Every time I hand a painting to a courier I do so with trepidation. This week my trepidation was justified.
I shipped my painting for the ASBA’s Abundant Future exhibition with FedEx Express from my home in Chester Basin, Nova Scotia to The New York Botanical Gardens. It apparently disappeared en route.
First we were told that upon arrival at the FedEx hub in Memphis, the package was X-rayed and found to “have no contents” and was hence sent to the “Overgoods” department. Then later we were told that the package was missing. Still later another FedEx representative confirmed that the package had been found in the “Overgoods” department but that the painting was missing. The latest is that the entire package is missing and that we should file a claim.
I don’t have enough room here to detail the telephone conversations and emails that have been exchanged so far but I can tell you that it has involved about a dozen FedEx representatives all over the map from Jimmy in Guatemala to a manager in Vancouver.
I’ll probably never know precisely when or where my painting was removed from the package. But it had to be on the 26th or 27th of July somewhere along it’s torturous journey that started in Chester Basin, ended in Memphis, and included Dartmouth, Goffs, Dieppe, Mirabel, and Mississauga.
We’ve had well over twenty years of experience shipping with FedEx and other couriers so Michael couldn’t have packed the painting any better than in a cardboard portfolio wrapped in a water-tight plastic sleeve and sealed in heavy brown wrapping paper with parcel tape, labeled the package any better, or provided more accurate documentation—everything one does to facilitate an incident-free delivery. What one doesn’t expect to have to guard against is the mysterious disappearance of the contents of a package while in the custody of a courier that claims to offer “speed, precision, and reliability.”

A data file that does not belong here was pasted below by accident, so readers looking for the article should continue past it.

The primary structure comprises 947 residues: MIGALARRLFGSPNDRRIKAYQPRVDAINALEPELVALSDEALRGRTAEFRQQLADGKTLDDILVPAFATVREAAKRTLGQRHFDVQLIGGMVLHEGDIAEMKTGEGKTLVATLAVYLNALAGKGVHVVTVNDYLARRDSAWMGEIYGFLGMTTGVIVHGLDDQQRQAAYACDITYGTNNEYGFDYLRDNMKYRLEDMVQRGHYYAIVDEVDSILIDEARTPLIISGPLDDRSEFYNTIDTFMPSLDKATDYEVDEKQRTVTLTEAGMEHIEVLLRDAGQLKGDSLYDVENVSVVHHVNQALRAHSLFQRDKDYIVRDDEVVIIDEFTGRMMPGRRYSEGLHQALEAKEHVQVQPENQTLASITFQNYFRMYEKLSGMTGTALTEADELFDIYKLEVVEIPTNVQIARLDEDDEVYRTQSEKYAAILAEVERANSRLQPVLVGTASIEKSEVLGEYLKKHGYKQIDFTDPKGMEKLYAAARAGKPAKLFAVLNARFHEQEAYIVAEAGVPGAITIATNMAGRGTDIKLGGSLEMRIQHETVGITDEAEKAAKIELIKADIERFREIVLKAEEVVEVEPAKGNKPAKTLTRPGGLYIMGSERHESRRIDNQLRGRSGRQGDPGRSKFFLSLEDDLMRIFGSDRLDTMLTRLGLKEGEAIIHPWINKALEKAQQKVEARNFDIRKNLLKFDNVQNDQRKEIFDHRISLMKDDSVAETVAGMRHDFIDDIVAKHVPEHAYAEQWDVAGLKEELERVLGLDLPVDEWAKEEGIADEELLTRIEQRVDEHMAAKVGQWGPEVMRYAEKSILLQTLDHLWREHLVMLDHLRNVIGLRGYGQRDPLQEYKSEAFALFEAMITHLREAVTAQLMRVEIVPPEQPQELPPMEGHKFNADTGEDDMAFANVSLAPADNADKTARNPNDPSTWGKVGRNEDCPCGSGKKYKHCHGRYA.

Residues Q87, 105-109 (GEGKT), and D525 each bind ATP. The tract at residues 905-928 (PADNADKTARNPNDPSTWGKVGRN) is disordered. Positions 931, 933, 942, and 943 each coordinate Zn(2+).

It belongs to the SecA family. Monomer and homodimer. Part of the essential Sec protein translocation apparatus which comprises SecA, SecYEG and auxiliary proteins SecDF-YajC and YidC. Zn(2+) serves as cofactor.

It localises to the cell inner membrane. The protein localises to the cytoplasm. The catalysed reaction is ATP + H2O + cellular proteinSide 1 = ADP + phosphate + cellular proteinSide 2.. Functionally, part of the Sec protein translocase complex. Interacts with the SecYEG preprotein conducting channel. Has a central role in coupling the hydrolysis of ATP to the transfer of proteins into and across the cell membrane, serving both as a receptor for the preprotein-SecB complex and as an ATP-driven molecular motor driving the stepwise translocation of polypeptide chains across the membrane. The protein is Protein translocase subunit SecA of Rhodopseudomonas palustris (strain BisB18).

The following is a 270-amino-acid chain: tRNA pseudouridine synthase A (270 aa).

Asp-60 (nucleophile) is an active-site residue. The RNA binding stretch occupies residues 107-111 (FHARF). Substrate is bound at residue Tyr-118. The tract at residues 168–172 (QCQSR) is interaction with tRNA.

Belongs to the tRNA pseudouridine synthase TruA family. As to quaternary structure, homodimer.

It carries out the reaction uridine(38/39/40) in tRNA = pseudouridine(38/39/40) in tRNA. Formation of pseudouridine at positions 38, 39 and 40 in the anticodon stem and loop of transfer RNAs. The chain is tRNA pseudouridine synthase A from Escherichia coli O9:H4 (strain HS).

And then as if to add insult to injury, the latest email communication declined to answer questions and advised instead that I should file a claim. It concluded with this infuriating statement probably cut and pasted from a manual of cold, impersonal and indifferent standard responses: “Thank you for your feedback concerning this service issue. We appreciate your business and look forward to serving your future shipping needs.”
Look forward to serving my future shipping needs? You mean ship my artist’s proof to hang in place of the original you lost?
Management staff at FedEx Canada have become involved and are conducting a detailed investigation to try to determine where and when the package was apparently opened en route. It has been 21 days since we filed a claim with FedEx but we’re now fourteen days beyond the promised time of a “response within seven days.” Meanwhile, DHL delivered the artist’s proof to the Bronx but even then the service was somewhat lacking—they picked it up a day late and delivered it four days later than scheduled.
So what to do next time? Hello UPS?
Persistence on our part has finally led to the intervention of senior management. Today, some 30+ days after the painting was reported missing, compensation has been agreed (more about this in a later post) and apparently an internal security investigation has been launched. To be fair, a few of the representatives tried to help but were seemingly constrained by a lack of authority and probably the obstacles inherent in all large bureaucracies. The senior manager in the latest conversation in particular was polite, concerned, sincere, and admitted to the failure without trying to sugar coat it. He also provided all his contact information. One has to respect that.
THIRD (AND FINAL) UPDATE:
Apparently the internal investigation has yielded nothing. And today, just over 60 days since the painting went missing and just over 30 days since the admission that the painting was “probably” stolen, a compensation cheque finally arrived from FedEx (interestingly, not by FedEx overnight courier, but by mail). Oh well, as one of our family’s expressions goes, it’s better than a poke in the eye with a pointed stick.
Case closed, I guess.